The Carretera Austral Begins
From Puerto Montt we began our road trip down Chile’s famed Carretera Austral highway, known as one of the most amazing road trip highways in the world. The Carretera Austral was built over a 20 year period, starting in 1976, under the dictatorship of Augusto Pinochet. It was a massive project, cutting through dense wilderness, mountains and glacier-fed streams and lakes to connect Chile’s rural south with the rest of the country. Numerous ferries are literally a part of the highway, all of which are necessary to navigate through massive lakes and fjords that bisect the countryside. Though small parts of it have been paved, most of the Carretera is dirt and gravel bumpiness that can make sipping from your water bottle on the bus without spilling all over yourself quite the challenge.
Before we arrived in Chile, we knew very little about the Carretera and had planned to skip most of it by hopping the border into Argentinian Patagonia before returning to Chile south of the Carretera for the well-known Torres del Paine National Park. Our desire to hike in Parque Pumalín, however, took us onto the beginning of the highway, and we never looked back
What we didn’t realize is how truly beautiful and scenic the Carretera, the towns and the nature preserves along it are, and how well-known “riding the Carretera Austral” is in traveling circles. We saw and met numerous travelers who were bicycling, motorcycling or hitchhiking the winding 770 mile long Carretera. Of course, we already expected Patagonian scenery to blow our minds, but all of the Chilenos we met living in towns near the Carretera have a sense of communal, Patagonian pride. They strongly protect their self-described “muy tranquilo” (meaning very quiet and tranquil) way of life, and some even lamented to us about Chilean visitors from big cities, like Santiago, who can be overly demanding, expecting quick service and attention, the instant gratification they are used to in such a big city. The combination of both immense natural beauty and the rural Patagonian culture, both of which have been deliberately and delicately preserved, are what made our trip down the Carretera Austral so special.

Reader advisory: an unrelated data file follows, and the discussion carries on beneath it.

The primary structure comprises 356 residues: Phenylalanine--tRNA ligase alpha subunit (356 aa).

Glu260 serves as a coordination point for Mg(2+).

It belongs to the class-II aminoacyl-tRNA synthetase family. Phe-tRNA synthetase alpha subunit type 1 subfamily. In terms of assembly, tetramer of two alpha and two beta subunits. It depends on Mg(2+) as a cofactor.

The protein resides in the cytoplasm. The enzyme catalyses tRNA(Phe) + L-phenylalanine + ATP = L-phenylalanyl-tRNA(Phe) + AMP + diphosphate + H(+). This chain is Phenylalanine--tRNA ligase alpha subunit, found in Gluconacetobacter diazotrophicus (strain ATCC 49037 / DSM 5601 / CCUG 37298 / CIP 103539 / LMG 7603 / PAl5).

As you’ll see in the pictures below, the official beginning of the highway is actually not on land, but instead a stretch of ocean and fjords between Puerto Montt and Chaitén. A cheap bus ticket from the main bus station in Puerto Montt bought us way more than the average ten hour bus ride. The route included 3 ferry rides, the best of which was a 3 hour cruise, in perfect sunny weather, surrounded by the snow-capped peaks and ocean inlets that make up the nature preserve called Parque Pumalín. We also were lucky enough to run into our friend Ian from Cochamó, who coincidentally hopped on our bus right before the first ferry. The day flew by, allowing all 3 us time to catch up, rest our tired hiking muscles and absorb the beautiful scenery that was only a taste of what we would see in the coming days.
The next handful of posts will follow our 2 week path down the Carretera Austral. Here are a few notes to keep in mind throughout the Carretera posts…
- When you see a picture of a handful of houses and a street or two, that’s usually the whole town. The towns are all very small, with the exception being Coyhaique, the only town along the Carretera with any sort of traffic light.
- ATMs are scarce, bus schedules are irregular, and it was near impossible to make reservations for accommodations ahead of time. Definitely don’t go unless you have some buffer days built in.
- As far as scenery goes, the bus rides are just as scenic, if not more so at times, than the towns we stayed in!
- Our accommodations were mostly hospedajes, where we stayed in someone’s house or guest house and ate meals prepared by the Señora, no menu. I was able to communicate my vegetarianism quite well, but didn’t have the heart to bring up the gluten thing. Plus, supplies are limited in these areas so we ate whatever was available. These 2 weeks may as well have been called the Carretera Gluten for me.
- The weather is quite volatile in this part of Patagonia, at least at this time of year. There are a few warm and dry microclimates, but most of our days were a combination of small bursts of suns, fast-moving cloudy skies with regular rains and mist, and a good amount of wind.
- Hot water and heat are a luxury, with heat mostly coming from wood burning stoves and fireplaces. We loved the smell of burning wood in the air, but we were always pretty bundled up and dressed in lots of layers, sometimes even in bed.